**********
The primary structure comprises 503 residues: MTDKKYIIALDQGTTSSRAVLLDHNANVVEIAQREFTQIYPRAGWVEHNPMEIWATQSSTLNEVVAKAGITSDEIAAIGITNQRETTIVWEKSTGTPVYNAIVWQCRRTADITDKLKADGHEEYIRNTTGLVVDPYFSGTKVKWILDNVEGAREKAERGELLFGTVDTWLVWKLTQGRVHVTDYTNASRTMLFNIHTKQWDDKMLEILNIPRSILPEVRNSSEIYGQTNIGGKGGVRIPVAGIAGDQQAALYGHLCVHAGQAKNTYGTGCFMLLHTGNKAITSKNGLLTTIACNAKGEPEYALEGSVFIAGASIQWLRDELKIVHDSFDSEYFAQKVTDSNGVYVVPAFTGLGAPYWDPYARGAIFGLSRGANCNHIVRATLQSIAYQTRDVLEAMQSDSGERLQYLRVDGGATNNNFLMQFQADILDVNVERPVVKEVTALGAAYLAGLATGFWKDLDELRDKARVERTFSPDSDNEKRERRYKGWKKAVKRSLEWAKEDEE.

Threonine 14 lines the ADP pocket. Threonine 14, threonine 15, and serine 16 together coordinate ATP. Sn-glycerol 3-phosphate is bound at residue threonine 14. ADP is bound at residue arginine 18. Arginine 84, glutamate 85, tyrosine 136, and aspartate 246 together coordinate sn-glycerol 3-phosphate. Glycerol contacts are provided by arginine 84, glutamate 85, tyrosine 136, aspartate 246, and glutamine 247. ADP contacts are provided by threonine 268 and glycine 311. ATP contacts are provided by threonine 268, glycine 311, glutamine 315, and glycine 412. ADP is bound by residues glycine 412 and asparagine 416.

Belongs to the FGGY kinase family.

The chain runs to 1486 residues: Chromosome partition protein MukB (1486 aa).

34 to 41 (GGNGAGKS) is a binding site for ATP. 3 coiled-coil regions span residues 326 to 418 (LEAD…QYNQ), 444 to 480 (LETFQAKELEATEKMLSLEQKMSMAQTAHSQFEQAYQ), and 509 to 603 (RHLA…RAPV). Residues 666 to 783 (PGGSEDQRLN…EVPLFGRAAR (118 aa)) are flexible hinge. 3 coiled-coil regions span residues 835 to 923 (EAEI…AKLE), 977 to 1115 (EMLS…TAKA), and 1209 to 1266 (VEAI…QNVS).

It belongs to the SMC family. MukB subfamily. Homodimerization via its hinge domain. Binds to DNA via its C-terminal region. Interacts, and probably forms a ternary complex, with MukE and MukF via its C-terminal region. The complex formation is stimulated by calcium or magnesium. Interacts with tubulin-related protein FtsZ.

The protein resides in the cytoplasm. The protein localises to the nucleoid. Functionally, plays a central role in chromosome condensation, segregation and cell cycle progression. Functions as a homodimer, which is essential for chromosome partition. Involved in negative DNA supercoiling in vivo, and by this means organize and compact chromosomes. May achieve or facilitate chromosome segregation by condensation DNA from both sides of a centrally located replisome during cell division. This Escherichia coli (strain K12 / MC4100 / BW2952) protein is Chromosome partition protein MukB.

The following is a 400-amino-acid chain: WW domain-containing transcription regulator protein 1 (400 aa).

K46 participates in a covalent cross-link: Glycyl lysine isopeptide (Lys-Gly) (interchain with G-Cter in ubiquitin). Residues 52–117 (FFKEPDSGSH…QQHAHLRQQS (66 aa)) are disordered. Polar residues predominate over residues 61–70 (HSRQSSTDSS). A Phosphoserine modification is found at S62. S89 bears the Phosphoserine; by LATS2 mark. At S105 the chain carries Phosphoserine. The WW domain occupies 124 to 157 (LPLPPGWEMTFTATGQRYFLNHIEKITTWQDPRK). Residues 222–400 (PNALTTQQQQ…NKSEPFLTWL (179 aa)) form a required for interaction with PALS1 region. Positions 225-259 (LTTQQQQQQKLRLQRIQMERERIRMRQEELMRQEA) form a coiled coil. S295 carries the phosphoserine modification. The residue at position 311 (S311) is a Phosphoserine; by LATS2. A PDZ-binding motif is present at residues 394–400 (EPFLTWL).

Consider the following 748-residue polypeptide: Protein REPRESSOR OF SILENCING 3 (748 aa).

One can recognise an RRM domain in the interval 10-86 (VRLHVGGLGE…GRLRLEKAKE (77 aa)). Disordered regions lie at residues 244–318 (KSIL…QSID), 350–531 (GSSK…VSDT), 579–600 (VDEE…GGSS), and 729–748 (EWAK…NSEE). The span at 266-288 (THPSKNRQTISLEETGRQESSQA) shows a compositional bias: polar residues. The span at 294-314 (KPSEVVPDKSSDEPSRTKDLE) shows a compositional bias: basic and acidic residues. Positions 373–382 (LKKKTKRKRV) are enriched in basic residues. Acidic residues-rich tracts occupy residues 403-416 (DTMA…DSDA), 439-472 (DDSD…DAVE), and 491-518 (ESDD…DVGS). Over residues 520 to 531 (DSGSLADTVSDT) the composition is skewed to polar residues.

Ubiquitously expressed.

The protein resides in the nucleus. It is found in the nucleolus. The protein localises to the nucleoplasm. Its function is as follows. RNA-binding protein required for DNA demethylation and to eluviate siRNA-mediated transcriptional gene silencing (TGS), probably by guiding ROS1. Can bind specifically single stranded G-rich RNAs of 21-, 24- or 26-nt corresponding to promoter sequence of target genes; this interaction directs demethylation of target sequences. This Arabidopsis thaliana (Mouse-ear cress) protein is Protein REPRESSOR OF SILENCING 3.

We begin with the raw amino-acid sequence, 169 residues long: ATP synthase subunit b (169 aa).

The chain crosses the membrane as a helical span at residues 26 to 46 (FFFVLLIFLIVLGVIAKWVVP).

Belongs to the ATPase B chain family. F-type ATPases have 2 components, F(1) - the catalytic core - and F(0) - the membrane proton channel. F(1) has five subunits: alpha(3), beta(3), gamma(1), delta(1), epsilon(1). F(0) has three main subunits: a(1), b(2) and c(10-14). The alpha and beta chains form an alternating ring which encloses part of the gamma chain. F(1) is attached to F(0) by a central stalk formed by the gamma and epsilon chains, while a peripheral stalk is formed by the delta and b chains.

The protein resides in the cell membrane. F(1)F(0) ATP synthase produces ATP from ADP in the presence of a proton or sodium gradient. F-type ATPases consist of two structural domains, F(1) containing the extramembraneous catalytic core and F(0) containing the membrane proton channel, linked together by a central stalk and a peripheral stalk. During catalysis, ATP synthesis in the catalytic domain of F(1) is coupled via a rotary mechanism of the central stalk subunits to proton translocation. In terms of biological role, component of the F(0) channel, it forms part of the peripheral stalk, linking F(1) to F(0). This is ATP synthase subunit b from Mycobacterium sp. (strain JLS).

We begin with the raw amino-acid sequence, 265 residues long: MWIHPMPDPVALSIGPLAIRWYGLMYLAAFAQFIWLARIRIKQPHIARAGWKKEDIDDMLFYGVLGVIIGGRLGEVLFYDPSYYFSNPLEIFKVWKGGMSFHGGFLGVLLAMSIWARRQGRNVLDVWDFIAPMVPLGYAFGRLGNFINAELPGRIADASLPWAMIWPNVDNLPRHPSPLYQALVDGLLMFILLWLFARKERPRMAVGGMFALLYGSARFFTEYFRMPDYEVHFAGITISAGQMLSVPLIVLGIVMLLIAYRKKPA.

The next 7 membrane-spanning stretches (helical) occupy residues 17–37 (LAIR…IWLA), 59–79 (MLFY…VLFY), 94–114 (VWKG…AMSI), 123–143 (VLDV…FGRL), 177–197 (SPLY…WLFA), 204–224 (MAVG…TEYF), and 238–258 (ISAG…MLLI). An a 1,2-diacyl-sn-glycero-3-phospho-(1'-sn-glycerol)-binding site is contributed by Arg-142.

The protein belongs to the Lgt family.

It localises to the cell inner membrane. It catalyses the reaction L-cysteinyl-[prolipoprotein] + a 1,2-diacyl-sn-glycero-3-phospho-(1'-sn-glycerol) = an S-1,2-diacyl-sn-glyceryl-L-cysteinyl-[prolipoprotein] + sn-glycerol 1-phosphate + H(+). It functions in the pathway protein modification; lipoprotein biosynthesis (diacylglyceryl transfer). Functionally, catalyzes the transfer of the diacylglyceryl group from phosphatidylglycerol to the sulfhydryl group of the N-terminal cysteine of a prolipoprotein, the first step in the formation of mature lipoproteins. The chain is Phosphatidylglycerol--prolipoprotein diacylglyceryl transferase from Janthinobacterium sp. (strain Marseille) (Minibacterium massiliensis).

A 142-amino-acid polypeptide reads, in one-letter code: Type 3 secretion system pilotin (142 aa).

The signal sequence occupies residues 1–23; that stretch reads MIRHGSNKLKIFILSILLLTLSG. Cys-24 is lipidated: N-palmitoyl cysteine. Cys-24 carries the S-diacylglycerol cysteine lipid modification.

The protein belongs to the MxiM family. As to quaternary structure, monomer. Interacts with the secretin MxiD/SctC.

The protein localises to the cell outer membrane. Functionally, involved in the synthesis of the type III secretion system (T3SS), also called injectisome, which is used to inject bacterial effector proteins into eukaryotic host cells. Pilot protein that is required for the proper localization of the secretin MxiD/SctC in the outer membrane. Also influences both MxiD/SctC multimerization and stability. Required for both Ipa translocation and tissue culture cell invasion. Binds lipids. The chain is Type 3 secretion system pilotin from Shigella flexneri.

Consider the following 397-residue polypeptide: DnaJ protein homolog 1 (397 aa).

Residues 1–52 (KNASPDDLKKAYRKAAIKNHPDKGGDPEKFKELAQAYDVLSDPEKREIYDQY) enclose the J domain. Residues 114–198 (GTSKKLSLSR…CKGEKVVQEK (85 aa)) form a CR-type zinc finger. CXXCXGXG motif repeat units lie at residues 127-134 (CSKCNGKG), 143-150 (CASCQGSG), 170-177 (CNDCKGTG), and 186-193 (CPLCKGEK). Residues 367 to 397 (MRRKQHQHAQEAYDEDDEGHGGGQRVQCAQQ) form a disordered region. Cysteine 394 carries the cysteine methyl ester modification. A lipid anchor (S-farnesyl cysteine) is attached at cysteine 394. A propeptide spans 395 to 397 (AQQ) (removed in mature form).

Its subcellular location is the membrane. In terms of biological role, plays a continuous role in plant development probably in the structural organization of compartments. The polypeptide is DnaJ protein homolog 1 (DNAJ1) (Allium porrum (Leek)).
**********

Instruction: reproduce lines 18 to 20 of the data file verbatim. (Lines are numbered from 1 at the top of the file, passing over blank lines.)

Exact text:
We begin with the raw amino-acid sequence, 265 residues long: MWIHPMPDPVALSIGPLAIRWYGLMYLAAFAQFIWLARIRIKQPHIARAGWKKEDIDDMLFYGVLGVIIGGRLGEVLFYDPSYYFSNPLEIFKVWKGGMSFHGGFLGVLLAMSIWARRQGRNVLDVWDFIAPMVPLGYAFGRLGNFINAELPGRIADASLPWAMIWPNVDNLPRHPSPLYQALVDGLLMFILLWLFARKERPRMAVGGMFALLYGSARFFTEYFRMPDYEVHFAGITISAGQMLSVPLIVLGIVMLLIAYRKKPA.

The next 7 membrane-spanning stretches (helical) occupy residues 17–37 (LAIR…IWLA), 59–79 (MLFY…VLFY), 94–114 (VWKG…AMSI), 123–143 (VLDV…FGRL), 177–197 (SPLY…WLFA), 204–224 (MAVG…TEYF), and 238–258 (ISAG…MLLI). An a 1,2-diacyl-sn-glycero-3-phospho-(1'-sn-glycerol)-binding site is contributed by Arg-142.

The protein belongs to the Lgt family.